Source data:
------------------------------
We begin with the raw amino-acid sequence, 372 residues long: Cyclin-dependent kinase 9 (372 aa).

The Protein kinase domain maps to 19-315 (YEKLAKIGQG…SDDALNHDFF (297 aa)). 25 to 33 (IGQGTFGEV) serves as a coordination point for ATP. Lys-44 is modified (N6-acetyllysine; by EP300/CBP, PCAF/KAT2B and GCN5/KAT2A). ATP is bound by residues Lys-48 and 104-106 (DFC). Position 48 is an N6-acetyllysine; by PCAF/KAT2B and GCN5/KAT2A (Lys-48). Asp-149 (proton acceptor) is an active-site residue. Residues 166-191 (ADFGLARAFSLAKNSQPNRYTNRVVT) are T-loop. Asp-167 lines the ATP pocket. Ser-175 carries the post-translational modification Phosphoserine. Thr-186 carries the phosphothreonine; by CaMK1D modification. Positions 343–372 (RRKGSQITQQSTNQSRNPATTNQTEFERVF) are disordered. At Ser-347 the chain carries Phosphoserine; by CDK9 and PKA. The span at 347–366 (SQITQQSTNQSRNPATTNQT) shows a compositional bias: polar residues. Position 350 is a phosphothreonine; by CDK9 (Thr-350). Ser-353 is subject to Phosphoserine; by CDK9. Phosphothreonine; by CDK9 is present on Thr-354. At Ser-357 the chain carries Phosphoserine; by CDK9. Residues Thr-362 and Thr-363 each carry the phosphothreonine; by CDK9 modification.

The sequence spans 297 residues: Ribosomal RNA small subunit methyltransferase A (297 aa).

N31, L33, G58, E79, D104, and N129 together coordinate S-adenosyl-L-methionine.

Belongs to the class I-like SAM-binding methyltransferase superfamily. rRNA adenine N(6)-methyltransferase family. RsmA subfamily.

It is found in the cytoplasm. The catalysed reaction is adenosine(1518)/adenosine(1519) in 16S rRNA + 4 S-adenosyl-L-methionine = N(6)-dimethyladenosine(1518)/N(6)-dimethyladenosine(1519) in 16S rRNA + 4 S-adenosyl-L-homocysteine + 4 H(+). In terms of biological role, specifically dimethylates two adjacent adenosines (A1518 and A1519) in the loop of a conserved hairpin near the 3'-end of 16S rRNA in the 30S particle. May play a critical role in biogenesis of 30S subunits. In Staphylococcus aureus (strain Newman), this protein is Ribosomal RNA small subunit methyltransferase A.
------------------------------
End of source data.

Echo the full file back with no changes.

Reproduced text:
We begin with the raw amino-acid sequence, 372 residues long: Cyclin-dependent kinase 9 (372 aa).

The Protein kinase domain maps to 19-315 (YEKLAKIGQG…SDDALNHDFF (297 aa)). 25 to 33 (IGQGTFGEV) serves as a coordination point for ATP. Lys-44 is modified (N6-acetyllysine; by EP300/CBP, PCAF/KAT2B and GCN5/KAT2A). ATP is bound by residues Lys-48 and 104-106 (DFC). Position 48 is an N6-acetyllysine; by PCAF/KAT2B and GCN5/KAT2A (Lys-48). Asp-149 (proton acceptor) is an active-site residue. Residues 166-191 (ADFGLARAFSLAKNSQPNRYTNRVVT) are T-loop. Asp-167 lines the ATP pocket. Ser-175 carries the post-translational modification Phosphoserine. Thr-186 carries the phosphothreonine; by CaMK1D modification. Positions 343–372 (RRKGSQITQQSTNQSRNPATTNQTEFERVF) are disordered. At Ser-347 the chain carries Phosphoserine; by CDK9 and PKA. The span at 347–366 (SQITQQSTNQSRNPATTNQT) shows a compositional bias: polar residues. Position 350 is a phosphothreonine; by CDK9 (Thr-350). Ser-353 is subject to Phosphoserine; by CDK9. Phosphothreonine; by CDK9 is present on Thr-354. At Ser-357 the chain carries Phosphoserine; by CDK9. Residues Thr-362 and Thr-363 each carry the phosphothreonine; by CDK9 modification.

The sequence spans 297 residues: Ribosomal RNA small subunit methyltransferase A (297 aa).

N31, L33, G58, E79, D104, and N129 together coordinate S-adenosyl-L-methionine.

Belongs to the class I-like SAM-binding methyltransferase superfamily. rRNA adenine N(6)-methyltransferase family. RsmA subfamily.

It is found in the cytoplasm. The catalysed reaction is adenosine(1518)/adenosine(1519) in 16S rRNA + 4 S-adenosyl-L-methionine = N(6)-dimethyladenosine(1518)/N(6)-dimethyladenosine(1519) in 16S rRNA + 4 S-adenosyl-L-homocysteine + 4 H(+). In terms of biological role, specifically dimethylates two adjacent adenosines (A1518 and A1519) in the loop of a conserved hairpin near the 3'-end of 16S rRNA in the 30S particle. May play a critical role in biogenesis of 30S subunits. In Staphylococcus aureus (strain Newman), this protein is Ribosomal RNA small subunit methyltransferase A.